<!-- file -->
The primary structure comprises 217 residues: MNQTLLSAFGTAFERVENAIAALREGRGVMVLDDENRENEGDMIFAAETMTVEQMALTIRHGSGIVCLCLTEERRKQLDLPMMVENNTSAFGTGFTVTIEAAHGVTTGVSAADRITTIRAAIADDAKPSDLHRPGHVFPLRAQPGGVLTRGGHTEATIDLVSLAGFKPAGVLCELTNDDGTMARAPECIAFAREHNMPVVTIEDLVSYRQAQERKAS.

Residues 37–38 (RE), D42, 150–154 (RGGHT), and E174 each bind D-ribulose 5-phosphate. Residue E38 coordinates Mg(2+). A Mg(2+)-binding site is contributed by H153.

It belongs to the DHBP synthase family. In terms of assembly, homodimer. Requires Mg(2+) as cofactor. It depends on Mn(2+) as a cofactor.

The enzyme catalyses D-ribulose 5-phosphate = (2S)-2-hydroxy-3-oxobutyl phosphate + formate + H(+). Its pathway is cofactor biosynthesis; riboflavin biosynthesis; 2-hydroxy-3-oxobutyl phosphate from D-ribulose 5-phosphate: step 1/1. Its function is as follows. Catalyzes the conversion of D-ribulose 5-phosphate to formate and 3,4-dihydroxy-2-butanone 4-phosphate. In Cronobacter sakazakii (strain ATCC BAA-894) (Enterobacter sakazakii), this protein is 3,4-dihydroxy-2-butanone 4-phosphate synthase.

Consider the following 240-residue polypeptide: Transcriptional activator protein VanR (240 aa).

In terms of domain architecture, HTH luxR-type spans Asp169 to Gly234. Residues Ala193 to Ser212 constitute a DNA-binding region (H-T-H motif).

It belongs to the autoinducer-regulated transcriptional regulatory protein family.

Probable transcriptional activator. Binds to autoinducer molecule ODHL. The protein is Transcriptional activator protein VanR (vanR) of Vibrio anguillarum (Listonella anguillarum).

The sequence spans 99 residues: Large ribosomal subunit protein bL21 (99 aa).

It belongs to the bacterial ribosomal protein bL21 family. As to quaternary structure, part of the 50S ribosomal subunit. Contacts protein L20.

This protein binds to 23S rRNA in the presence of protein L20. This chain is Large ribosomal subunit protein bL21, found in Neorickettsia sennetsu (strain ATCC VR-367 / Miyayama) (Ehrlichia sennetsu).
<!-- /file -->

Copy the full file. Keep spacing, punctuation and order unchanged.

The primary structure comprises 217 residues: MNQTLLSAFGTAFERVENAIAALREGRGVMVLDDENRENEGDMIFAAETMTVEQMALTIRHGSGIVCLCLTEERRKQLDLPMMVENNTSAFGTGFTVTIEAAHGVTTGVSAADRITTIRAAIADDAKPSDLHRPGHVFPLRAQPGGVLTRGGHTEATIDLVSLAGFKPAGVLCELTNDDGTMARAPECIAFAREHNMPVVTIEDLVSYRQAQERKAS.

Residues 37–38 (RE), D42, 150–154 (RGGHT), and E174 each bind D-ribulose 5-phosphate. Residue E38 coordinates Mg(2+). A Mg(2+)-binding site is contributed by H153.

It belongs to the DHBP synthase family. In terms of assembly, homodimer. Requires Mg(2+) as cofactor. It depends on Mn(2+) as a cofactor.

The enzyme catalyses D-ribulose 5-phosphate = (2S)-2-hydroxy-3-oxobutyl phosphate + formate + H(+). Its pathway is cofactor biosynthesis; riboflavin biosynthesis; 2-hydroxy-3-oxobutyl phosphate from D-ribulose 5-phosphate: step 1/1. Its function is as follows. Catalyzes the conversion of D-ribulose 5-phosphate to formate and 3,4-dihydroxy-2-butanone 4-phosphate. In Cronobacter sakazakii (strain ATCC BAA-894) (Enterobacter sakazakii), this protein is 3,4-dihydroxy-2-butanone 4-phosphate synthase.

Consider the following 240-residue polypeptide: Transcriptional activator protein VanR (240 aa).

In terms of domain architecture, HTH luxR-type spans Asp169 to Gly234. Residues Ala193 to Ser212 constitute a DNA-binding region (H-T-H motif).

It belongs to the autoinducer-regulated transcriptional regulatory protein family.

Probable transcriptional activator. Binds to autoinducer molecule ODHL. The protein is Transcriptional activator protein VanR (vanR) of Vibrio anguillarum (Listonella anguillarum).

The sequence spans 99 residues: Large ribosomal subunit protein bL21 (99 aa).

It belongs to the bacterial ribosomal protein bL21 family. As to quaternary structure, part of the 50S ribosomal subunit. Contacts protein L20.

This protein binds to 23S rRNA in the presence of protein L20. This chain is Large ribosomal subunit protein bL21, found in Neorickettsia sennetsu (strain ATCC VR-367 / Miyayama) (Ehrlichia sennetsu).